Bakalowits & Söhne Spectacular “Starburst” chandelier c. 1970’s
BAKALOWITS & SÖHNE (founded 1845 in Vienna)
“Starburst” chandelier c.1970’s
Crystal rods of varying lengths with nine lights,
chromium-plated metal ceiling cap and spherical chandelier parts.
Ceiling to drop length: 46 1/2″ x overall diameter: 33 1/2″
The Bakalowits Company was founded in Vienna, Austria in 1845 by Elias Bakalowits. After his son Ludwig joined the company, E. Bakalowits & Sons grew and became one of the foremost crystal chandelier manufacturers in the Austro-Hungarian Empire. In 1892 Ludwig Bakalowits received the order to manufacture the chandeliers for the Neue Hofburg Palace in Vienna for Emperor Franz Joseph I and was appointed Imperial and Royal Purveyor to the Court.
The company’s reputation for excellence grew outside Europe, and by 1885 the company was exporting its products to America and Asia. In 1900, Bakalowits & Sons displayed their crystal chandeliers at the World Exposition in Paris. Other exhibitions in St. Petersburg, London, Geneva and Turin followed and attracted more clients from around the world. In 1928, the company obtained patents for its crystal chandeliers. In 1955 Bakalowits was entrusted with the manufacture of new lighting fixtures for some of the Viennese buildings that had suffered damage during the Second World War. These included the Parliament, the State Opera House, the National theatre, City Hall, St. Stephan’s Cathedral, and others.
Pre-Columbian Ceremonial Parrot Effigy Metate Costa Rica c. 4th–8th Century
Ceremonial Parrot Effigy Metate 4th–8th century
Guanacaste-Nicoya Costa Rica
Volcanic stone carved with Greek key type designs, openwork feather details and finely detailed bird’s head and beak.
A related Ceremonial Metate can be found in the Rockefeller collection of the Metropolitan Museum of Art.
H: 14″ x D: 12 1/2″ x L: 30 1/2″
Andrea Branzi “Cucus” chair c. 1985
Andrea Branzi (1938 – ) Zabro, Italy.
“Cucus” chair c.1985
Lacquered wood, tree branches
Illustrated: Domestic Animals: The Neoprimative Style Andrea and Nicoletta Branzi, (London, 1987) n.p.; Designed by Architects in the 1980s, Julie Capella and Quim Larrea, Barcelona, 1987, p. 37; Anne Bony, Paris Les années 80, 1995, p. 520; Charlotte and Peter Fiell, 1000 Chairs, Cologne, 2000, p. 588
H: 42 3/4″ x W: 19 3/4″ x D: 24″
The “Cucus” chair was part of the “Domestic Animals” series
designed in 1985/86 by Andrea Branzi for Zabro.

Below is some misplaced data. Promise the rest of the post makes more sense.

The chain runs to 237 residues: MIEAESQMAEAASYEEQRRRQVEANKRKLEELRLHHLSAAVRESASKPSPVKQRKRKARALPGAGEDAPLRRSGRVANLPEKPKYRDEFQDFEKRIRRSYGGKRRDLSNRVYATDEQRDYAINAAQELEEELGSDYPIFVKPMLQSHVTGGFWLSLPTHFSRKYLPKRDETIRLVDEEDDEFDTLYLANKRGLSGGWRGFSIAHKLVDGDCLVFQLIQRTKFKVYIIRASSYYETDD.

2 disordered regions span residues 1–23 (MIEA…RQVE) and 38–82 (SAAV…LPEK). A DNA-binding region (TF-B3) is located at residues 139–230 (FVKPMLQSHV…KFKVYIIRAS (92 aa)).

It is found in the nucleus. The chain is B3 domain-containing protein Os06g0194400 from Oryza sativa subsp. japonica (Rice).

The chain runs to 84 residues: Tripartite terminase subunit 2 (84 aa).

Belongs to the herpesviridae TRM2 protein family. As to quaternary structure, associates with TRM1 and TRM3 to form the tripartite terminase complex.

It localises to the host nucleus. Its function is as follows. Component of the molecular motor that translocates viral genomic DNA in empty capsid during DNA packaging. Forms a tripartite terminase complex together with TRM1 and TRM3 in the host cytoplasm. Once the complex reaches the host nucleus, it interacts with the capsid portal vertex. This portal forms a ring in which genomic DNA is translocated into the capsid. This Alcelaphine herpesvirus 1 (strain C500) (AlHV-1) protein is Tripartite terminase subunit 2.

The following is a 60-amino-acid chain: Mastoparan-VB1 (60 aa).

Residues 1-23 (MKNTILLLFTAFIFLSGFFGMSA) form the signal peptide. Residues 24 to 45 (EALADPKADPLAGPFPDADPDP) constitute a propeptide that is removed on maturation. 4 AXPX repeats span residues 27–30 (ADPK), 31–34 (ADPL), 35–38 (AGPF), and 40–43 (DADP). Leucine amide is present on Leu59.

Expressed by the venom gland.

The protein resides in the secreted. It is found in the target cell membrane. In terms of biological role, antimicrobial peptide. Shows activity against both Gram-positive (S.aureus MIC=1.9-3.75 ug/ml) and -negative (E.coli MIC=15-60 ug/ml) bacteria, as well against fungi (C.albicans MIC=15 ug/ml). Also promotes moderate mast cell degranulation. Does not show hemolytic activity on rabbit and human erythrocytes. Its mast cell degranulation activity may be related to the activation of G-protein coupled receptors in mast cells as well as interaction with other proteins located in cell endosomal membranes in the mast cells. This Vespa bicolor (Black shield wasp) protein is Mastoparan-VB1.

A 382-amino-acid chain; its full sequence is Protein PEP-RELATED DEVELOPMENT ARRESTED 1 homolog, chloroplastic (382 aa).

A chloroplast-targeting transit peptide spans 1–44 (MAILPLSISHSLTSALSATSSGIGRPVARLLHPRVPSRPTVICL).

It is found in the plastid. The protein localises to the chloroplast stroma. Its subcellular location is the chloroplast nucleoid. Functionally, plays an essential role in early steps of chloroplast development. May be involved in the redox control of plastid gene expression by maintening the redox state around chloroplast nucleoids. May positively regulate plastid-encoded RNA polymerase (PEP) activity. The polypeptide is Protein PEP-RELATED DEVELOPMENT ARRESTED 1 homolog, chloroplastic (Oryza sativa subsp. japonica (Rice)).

Andrea Branzi's “Domestic Animals” series was designed in 1985 and 1986 for the Italian firm Zabro. Designs were later also manufactured by Zanotta. Andrea Branzi created “Domestic Animals” in collaboration with Nicoletta Branzi, who produced limited edition art clothing for this series. The “Neoprimitive” style in which this collection has been rendered utilizes natural materials such as sticks to create an object that brings archetypal symbols into the home to produce emotional effects. These objects combine technology and nature and the symbols and codes that these entail demonstrating that “a hybrid love between different creatures is possible.” (Branzi, Domestic Animals, 1987, n.p.) With these objects Branzi aims to “domesticate” technological inventions so as to make them a positive presence in man's life.
“The difference between a domestic animal and a trained (or tamed) one lies in the fact that the latter is the outcome of an unnatural and violent attitude, while the domestic animal establishes the dream of a loving relationship with man.” (Branzi, Domestic Animals, 1987, n.p.)
Andrea Branzi, architect and designer, born in Florence in 1938, where he graduated in 1967, lives and works in Milano. From 1964 to 1974 he was a partner of Archizoom Associati, first vanguard group internationally known, whose projects are preserved at Centro Studi e Archivio della Comunicazione in Parma and at Centre Georges Pompidou in Paris.
Since 1967 he works in the fields of industrial and research design, architecture, urban planning, education and cultural promotion.He is Professor at the Third Faculty of Architecture and Industrial Design of Politecnico di Milano.